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UN’s IAEA: Iran Has Overcome All Nuke Hurdles

From a positively giddy New York Times:

Iranian soldiers gather around an anti-aircraft machinegun inside the uranium enrichment facility in Natanz, 300 kms south of Tehran, March 2006. Iran blocked UN atomic experts on a first unannounced test inspection of an underground nuclear site where it enriches uranium, despite a pledge to allow such visits, diplomats told AFP Thursday.

Inspectors Cite Big Gain by Iran on Nuclear Fuel

By DAVID E. SANGER

VIENNA, May 14 — Inspectors for the International Atomic Energy Agency have concluded that Iran appears to have solved most of its technological problems and is now beginning to enrich uranium on a far larger scale than before, according to the agency’s top officials.

The findings may change the calculus of diplomacy in Europe and in Washington, which has aimed to force a suspension of Iran’s enrichment activities in large part to prevent it from learning how to produce weapons-grade material.

In a short-notice inspection of Iran’s main nuclear facility at Natanz on Sunday, conducted in advance of a report to the United Nations Security Council due early next week, the inspectors found that Iranian engineers were already using roughly 1,300 centrifuges and were producing fuel suitable for nuclear reactors, according to diplomats and nuclear experts here. Until recently, the Iranians were having difficulty keeping the delicate centrifuges spinning at the tremendous speeds necessary to make nuclear fuel, and often were running them empty, or not at all.

Now, those roadblocks appear to have been surmounted. “We believe they pretty much have the knowledge about how to enrich,” said Mohamed ElBaradei, the director general of the energy agency, who clashed with the Bush administration four years ago when he declared that there was no evidence that Iraq had resumed its nuclear program. “From now on, it is simply a question of perfecting that knowledge. People will not like to hear it, but that’s a fact.”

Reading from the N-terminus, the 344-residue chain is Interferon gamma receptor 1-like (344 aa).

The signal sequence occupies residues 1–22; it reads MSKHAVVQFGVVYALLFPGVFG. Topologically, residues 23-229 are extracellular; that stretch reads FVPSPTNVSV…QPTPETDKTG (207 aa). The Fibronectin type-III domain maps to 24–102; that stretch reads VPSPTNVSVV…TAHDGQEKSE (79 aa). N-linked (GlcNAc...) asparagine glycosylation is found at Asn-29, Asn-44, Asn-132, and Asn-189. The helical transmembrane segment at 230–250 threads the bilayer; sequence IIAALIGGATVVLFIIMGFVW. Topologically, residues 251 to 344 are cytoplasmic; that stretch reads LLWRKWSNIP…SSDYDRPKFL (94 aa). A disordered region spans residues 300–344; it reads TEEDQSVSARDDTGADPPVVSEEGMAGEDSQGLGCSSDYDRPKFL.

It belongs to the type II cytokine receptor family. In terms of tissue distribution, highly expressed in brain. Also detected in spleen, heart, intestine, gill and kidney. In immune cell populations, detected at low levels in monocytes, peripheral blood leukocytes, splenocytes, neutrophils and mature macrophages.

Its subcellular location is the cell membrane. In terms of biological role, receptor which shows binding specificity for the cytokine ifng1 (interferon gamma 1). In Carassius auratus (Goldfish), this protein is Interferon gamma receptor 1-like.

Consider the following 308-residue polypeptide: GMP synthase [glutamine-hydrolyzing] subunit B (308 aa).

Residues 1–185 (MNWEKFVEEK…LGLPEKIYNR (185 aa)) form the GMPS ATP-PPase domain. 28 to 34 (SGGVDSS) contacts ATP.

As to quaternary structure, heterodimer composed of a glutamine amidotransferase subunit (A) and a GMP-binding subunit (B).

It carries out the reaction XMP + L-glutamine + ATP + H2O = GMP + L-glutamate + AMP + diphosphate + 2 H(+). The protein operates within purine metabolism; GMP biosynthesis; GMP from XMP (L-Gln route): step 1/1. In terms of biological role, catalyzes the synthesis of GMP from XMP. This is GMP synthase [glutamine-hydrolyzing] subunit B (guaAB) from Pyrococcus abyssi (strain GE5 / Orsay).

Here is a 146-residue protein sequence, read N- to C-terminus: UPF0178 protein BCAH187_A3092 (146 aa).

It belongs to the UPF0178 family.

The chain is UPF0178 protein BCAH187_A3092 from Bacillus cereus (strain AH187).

It is unclear whether Iran can sustain its recent progress. Major setbacks are common in uranium enrichment, and experts say it is entirely possible that miscalculation, equipment failures or sabotage could prevent the Iranian government from reaching its goal of producing fuel on what President Mahmoud Ahmadinejad boasts is “an industrial scale.” 

It is unclear whether Iran can sustain its recent progress. Major setbacks are common in uranium enrichment, and experts say it is entirely possible that miscalculation, equipment failures or sabotage could prevent the Iranian government from reaching its goal of producing fuel on what President Mahmoud Ahmadinejad boasts is “an industrial scale.”

The material produced so far would have to undergo further enrichment before it could be transformed into bomb-grade material, and to accomplish that Iran would probably have to evict the I.A.E.A. inspectors, as North Korea did four years ago….

I had foolishly thought that the UN inspectors were supposed to somehow prevent nuclear proliferation. But it turns out they are there just to cheer the work on.

Luckily the New York Times assures us we have nothing to worry about:

The material produced so far would have to undergo further enrichment before it could be transformed into bomb-grade material, and to accomplish that Iran would probably have to evict the I.A.E.A. inspectors…

Never mind this report from just last week from France’s AFP:

Iran blocked UN inspectors on test visit to nuclear site

by Michael Adler Fri May 11

VIENNA (AFP) – Iran has blocked UN atomic experts on a first unannounced test inspection of an underground nuclear site where it enriches uranium, despite a pledge to allow such visits, diplomats told AFP.

The watchdog International Atomic Energy Agency had in March told Iran to allow its inspectors to install surveillance cameras at the site in Natanz that is heavily bunkered against possible air strikes, but Tehran refused this and in return agreed to allow frequent, unannounced visits.

A first test on April 21 of the agreement “was a total failure,” a diplomat in Vienna, home to the IAEA, said Thursday, adding that a successful unannounced inspection has not yet taken place.

At stake is Iranian compliance with inspections by the IAEA, the verification arm of the nuclear Non-Proliferation Treaty, the world’s basic agreement against the spread of atomic weapons.

Iran is defying UN demands for it to stop enriching uranium, which makes fuel for civilian nuclear power reactors but can also produce the explosive core of atom bombs…

There’s nothing to worry about at all.

The UN has everything under control.

This article was posted by Steve on Tuesday, May 15th, 2007. Comments are currently closed.

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